The World Forum - April 24th, 2024

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Food prices are expected to keep going up by five to seven per cent in 2023


Canadians won’t be getting a break from soaring food prices any time soon, according to a December 2022 report which forecasts it will be more than $1,000 more expensive to feed the average family of four in 2023.

After a year of skyrocketing prices and grocers raking in profits while denying price gouging allegations, Canadians are set to see food prices go up by five to seven per cent more this year, the report found.

Canada’s Food Price Report 2023, which was released in December 2022, is estimating price increases will mean an average Canadian family of four will spend around $16,288 per year on food, a jump of $1,065 compared to the yearly cost of food observed in 2022.

The biggest increases in food prices are expected to be seen in vegetables, dairy and meat.

The Dalhousie-led report is a yearly collaboration with three other universities across Canada: the University of Guelph, the University of Saskatchewan and the University of British Columbia.

To create the 2023 report, researchers used a new forecasting model, which includes historical data along with “the additional variables of forecasted inflation and Canadian-U.S. exchange rate,” Kelleen Wiseman, UBC campus lead, said in the release.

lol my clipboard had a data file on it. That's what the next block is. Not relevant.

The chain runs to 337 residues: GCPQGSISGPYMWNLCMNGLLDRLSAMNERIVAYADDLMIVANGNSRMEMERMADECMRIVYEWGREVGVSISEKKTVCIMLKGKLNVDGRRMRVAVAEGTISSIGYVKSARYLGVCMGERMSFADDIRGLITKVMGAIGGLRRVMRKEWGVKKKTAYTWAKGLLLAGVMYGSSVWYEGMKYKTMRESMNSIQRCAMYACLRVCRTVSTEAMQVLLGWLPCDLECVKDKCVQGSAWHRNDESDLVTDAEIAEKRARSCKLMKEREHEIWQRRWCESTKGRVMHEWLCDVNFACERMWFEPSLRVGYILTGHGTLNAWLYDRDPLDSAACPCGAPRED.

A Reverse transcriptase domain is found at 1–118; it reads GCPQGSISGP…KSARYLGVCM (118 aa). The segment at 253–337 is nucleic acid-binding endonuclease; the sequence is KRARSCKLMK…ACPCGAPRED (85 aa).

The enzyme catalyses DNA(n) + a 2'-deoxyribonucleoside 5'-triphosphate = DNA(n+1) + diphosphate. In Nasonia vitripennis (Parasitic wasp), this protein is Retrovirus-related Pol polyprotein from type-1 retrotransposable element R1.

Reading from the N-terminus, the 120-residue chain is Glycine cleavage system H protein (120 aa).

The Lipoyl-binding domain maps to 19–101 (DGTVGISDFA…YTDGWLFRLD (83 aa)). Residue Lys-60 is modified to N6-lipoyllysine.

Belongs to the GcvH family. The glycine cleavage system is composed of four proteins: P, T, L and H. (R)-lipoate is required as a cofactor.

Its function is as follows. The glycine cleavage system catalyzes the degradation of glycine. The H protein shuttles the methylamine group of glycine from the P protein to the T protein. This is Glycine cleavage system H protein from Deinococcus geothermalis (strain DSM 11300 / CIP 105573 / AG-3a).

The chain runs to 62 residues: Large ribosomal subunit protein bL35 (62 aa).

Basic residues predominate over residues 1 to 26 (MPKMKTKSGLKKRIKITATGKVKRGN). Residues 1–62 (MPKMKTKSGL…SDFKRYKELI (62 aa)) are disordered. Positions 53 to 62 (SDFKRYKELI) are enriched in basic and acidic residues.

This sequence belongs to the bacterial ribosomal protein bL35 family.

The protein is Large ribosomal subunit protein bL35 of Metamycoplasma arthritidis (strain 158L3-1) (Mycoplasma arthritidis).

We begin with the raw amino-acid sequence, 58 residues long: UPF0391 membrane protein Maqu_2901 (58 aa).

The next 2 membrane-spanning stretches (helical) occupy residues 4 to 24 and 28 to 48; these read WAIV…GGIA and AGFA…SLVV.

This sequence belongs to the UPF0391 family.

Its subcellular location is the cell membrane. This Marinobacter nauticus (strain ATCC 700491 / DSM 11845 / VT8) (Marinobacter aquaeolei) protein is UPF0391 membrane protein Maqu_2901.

Vegetable prices are predicted to increase by six to eight per cent in 2023, the largest price jump for any one category of food. The smallest change is expected to be within fruit, which is anticipated to increase in price by three to five per cent.

Estimations for sample households, with the largest estimate being around $21,200 in yearly food costs for a six person household including parents, a grandparent and three children, may not be fully accurate, researchers said. Instead, the costs could be even higher, as these estimates assume very little food waste and do not account for food service costs and eating out.

On a macro-level, factors such as climate change, geopolitical risks, energy costs and inflation are expected to have a very significant impact in driving up food prices in 2023.